Jersey’s cost of living is high, and food especially so. Hop to the U.K. and trawl round a mega-store, and you’ll be amazed at what you can get for your money. Being an island, the cost of import plays a part plus when it comes to food, we’re a captive market so we can’t vote with our feet and go to the next town and shop there instead. But, that’s economics for you and I’m not going to get all political (today anyway!). However, I’ve become increasingly annoyed at people complaining about the cost of living – indeed, according to the media a couple of weeks ago, not being able to afford a Costa coffee each day is apparently a sign of poverty. Really? Since when did having a daily mocha-chocca-capu-cortado become a necessity?! My late Nan would be shuddering at the thought.
Anyway, this isn’t a rant about what people see as important in their lives, that’s up to them. This is an admission on my part: my name’s George and I’m thrifty. Frugal. Tight. A penny-pincher. Call me what you will, but when it comes to food, I bag a bargain.
What do you spend on your weekly food shop? £100? £200? More?
I’ve just been to Co-op and bought food for my family of four for the week for £78. The picture above shows just a selection of my haul. I went at 8.30am on a Saturday. Yes, I get up early at the weekend and go to the supermarket to snaffle a bargain. Am I embarrassed to say this? Why the Hell should I be? Am I eating rubbish? Absolutely not.
For example, what are we having tonight? Why, that could be Cornish hake with chorizo butter, Jersey Royals and sun-dried tomato, quinoa and couscous stuffed red peppers. Not exactly nuggets and potato waffles, is it? And for pudding? Store-baked individual Bakewell tart and custard. For 60p. As for tomorrow, well that will be one of the four whole chickens I bought for £1.84 each. One is roasting in the oven now to have cold in sandwiches, one is in the fridge ready for the family roast tomorrow and two are in the freezer, for another day.
I get a lot of stick for shopping as I do. I’m a lawyer and am incredibly lucky because we’re certainly not on the breadline, we have an amazing lifestyle. But some people raise their eyebrows at the fact I don’t shop in M&S. They mock me if I’m seen ferreting through the reduced chiller cabinet. Why’s that? Because I should be projecting a ‘loadsamoney’ image? Because I should be embarrassed for finding pleasure in a bargain and being creative with my meal-planning? Who knows. Whatever, I chuckle as I’d much rather exercise food frugality and spend the surplus on family holidays, treats and experiences. A fortnight’s holiday in Florida versus a year’s worth of full-price ready-meals is an easy swap.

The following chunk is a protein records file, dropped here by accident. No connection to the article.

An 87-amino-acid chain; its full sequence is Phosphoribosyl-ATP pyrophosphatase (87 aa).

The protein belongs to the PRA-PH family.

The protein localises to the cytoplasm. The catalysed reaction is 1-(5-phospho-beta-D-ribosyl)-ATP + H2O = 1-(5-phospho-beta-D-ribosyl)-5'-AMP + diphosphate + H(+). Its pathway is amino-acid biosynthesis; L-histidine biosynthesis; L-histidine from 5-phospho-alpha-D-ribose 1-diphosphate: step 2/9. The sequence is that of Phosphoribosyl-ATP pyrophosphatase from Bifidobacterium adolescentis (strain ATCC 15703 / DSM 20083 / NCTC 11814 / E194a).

So, what’s my ‘secret’ to saving the pennies? It’s simple: eat non-branded and what’s available, use your freezer and get into Pinterest. I’ll explain.
I don’t often buy processed or branded products. Primarily because I’m careful about what we eat and don’t want to digest the additives (and worse) that go into processed food. But also because, along with branded products, they’re so expensive compared to making it yourself or buying supermarket own-brand or from local producers.
‘But I haven’t got time to make it myself’ or ‘I’m a rubbish cook’ are often thrown at me. Really? You haven’t got the time or ability to bung a whole chicken in the bag in the oven and leave it alone for just over an hour whilst you do something else? And seriously, if you can’t peel a carrot or wash a spud, how are you even able to get dressed in the morning? Brushing your hair is harder than preparing veg. And as for finding the time, well I guess it’s a matter of priorities. Is preparing a cheap and nutritious meal for your family more important than the other things that occupy your day? Get used to buying what’s on offer/reduced and be prepared to have to prepare it.
Secondly, snaffle up everything that’s good value and freeze it for later. Today’s whole chickens are an example of that. Putting the animal welfare arguments to one side, a whole chicken for £1.84 is incredibly cheap. That’s a meal right there for four people. Bingo. Stuff your freezer with bargains. Yes, you have to remember the night before to take something out to defrost, but again, is that really such a hardship?
And thirdly, eat what you have. If you open the fridge to a random selection of food that’s reaching its best before date (which often happens!), stick those foodstuffs into Pinterest and I’m pretty sure you’ll find a recipe that’ll involve most of them. Saves running out to the shop to spend more pennies…
Finally, use your nose. Best before and use-by dates really get my goat. Take my £1.84 chickens: the date stamp says 29th April. Does that really mean that at midnight tonight, that chicken is suddenly going to turn green and rancid? Course it’s not. It’ll be just fine at lunchtime tomorrow if stored properly. And how will I know? Well, I’ll use my hooter, just like our grandparents did. If it smells alright and it’s cooked properly, it’ll be fine. And the same goes with pretty-much everything else: if it doesn’t smell or look off, it’s probably okay. And a quick taste will soon tell you for sure. A finger dip into a past-it yoghurt tastes sour, but it hasn’t killed me yet!
So, yes, Jersey is expensive to live in and I guess it’s only going to get worse. But we’ve got some of the finest produce in the world and it is possible to feed a family here at a reasonable cost. Buy local. Buy reduced. Buy with a view to preparing it yourself. Don’t waste anything. And, please, let’s celebrate – not sneer – at thriftiness; I’m saving a fortune and eating like a Queen!